David Beasley,
Sarah's Journey
(Davus, 2004)

David Beasley writes fiction and nonfiction. Sarah's Journey is set in the United States and Canada in the 1800s. Sarah, a half-negro girl, is born into slavery in Virginia but flees in 1820 to freedom in Canada, where there is no slavery. The story starts when Sarah is 16 years old and follows her life to her death in upper Canada. As the story unfolds, Sarah encounters the violent face of racism that marks her life as a slave and later on as a free woman. She has a lot of children, many of whom are white. What is going to happen to them? Are they going to be regarded as slaves forever?

Sarah is a heroine of admirable courage and spirit whose saga is inspiring and positive. She overcomes the difficulties in her life with optimism and helps other people cope with their lives. The author has managed to depict a real-life character in the most skillful way and make the readers identify with the plight of Sarah, who is struggling to gain the privileges she was denied. This story is a document against racial prejudice and is based on real events and characters. The author's views on racism are echoed in many parts of the story such as these quotes: "If blackness was a stigma in society then she would bring up her children as whites," and "They think of black and slavery together now." Although it is a historical novel it is by far very different from the other novels of this kind as it presents a historical account worth reading.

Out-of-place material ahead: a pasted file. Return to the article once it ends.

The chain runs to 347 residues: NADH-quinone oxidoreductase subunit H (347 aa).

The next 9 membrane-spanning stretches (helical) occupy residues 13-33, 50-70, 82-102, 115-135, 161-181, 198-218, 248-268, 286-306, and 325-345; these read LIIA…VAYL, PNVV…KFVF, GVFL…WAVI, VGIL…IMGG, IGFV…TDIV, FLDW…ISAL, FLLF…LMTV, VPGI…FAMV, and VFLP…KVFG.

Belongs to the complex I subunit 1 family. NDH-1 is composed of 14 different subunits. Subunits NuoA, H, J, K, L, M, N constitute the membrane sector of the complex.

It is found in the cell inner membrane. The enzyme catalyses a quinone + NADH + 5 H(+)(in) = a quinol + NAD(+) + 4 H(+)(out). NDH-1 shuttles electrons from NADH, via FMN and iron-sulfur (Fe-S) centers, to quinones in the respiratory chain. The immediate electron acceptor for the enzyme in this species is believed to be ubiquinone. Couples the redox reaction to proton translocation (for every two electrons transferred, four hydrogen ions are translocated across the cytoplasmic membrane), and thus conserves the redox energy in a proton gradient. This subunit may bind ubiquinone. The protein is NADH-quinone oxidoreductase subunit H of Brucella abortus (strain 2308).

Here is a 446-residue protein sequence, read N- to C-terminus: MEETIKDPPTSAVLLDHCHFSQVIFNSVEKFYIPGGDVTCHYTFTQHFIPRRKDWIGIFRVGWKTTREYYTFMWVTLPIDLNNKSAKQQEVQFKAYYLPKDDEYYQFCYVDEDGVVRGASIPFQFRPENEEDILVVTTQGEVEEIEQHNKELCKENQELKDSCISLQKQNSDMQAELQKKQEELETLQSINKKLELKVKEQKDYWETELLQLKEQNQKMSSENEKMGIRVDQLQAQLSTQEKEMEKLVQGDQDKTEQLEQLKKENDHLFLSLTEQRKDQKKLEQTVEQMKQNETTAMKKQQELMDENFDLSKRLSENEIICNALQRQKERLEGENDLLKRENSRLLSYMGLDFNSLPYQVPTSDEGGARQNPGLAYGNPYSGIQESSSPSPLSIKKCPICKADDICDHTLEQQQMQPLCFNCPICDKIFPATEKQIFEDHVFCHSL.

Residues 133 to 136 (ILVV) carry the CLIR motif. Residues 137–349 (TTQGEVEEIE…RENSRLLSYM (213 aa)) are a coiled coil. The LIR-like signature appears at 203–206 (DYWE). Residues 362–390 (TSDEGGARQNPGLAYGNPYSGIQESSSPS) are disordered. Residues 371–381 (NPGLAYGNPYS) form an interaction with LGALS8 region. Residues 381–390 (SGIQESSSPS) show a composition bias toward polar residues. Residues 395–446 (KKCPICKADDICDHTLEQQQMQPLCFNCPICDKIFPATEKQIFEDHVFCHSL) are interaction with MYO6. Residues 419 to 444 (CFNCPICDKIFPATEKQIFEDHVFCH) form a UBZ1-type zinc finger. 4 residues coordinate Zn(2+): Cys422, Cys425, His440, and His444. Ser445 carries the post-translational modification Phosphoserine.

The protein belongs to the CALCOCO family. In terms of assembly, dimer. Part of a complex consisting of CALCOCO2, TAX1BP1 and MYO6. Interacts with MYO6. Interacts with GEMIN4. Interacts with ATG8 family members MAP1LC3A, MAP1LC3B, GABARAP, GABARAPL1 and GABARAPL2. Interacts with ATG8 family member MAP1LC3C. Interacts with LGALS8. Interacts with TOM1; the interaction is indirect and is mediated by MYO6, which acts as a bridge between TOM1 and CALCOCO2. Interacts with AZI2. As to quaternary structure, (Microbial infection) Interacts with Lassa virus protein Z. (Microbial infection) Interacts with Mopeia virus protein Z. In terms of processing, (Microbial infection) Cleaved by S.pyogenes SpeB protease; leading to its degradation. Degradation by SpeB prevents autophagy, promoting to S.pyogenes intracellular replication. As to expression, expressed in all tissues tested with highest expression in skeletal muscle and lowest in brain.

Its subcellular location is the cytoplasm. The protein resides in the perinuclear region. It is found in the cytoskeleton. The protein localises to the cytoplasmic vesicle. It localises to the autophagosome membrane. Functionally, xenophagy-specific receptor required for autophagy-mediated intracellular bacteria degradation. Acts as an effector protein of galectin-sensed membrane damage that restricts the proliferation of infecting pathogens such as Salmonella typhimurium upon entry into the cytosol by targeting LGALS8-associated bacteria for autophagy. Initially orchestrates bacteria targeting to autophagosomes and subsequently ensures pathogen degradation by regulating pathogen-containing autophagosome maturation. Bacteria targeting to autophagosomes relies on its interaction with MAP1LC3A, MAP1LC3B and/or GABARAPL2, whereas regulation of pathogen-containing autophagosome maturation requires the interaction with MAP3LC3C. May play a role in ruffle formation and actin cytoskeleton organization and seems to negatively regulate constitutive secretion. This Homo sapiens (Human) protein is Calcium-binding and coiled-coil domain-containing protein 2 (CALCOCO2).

Sarah's Journey is a real page-turner. The reader follows Sarah's life step by step and is curious to know what happens next; once started, this novel will be read from cover to cover. The novel includes elements of romance and mystery and a lot of adventure to keep the readers' interest intact. The writing style is rich and complex at times, yet simple and easy to read by all kinds of readers. It caters to a wide readership but those who are keen on historical novels will love it best.

by Liana Metal
2 December 2006

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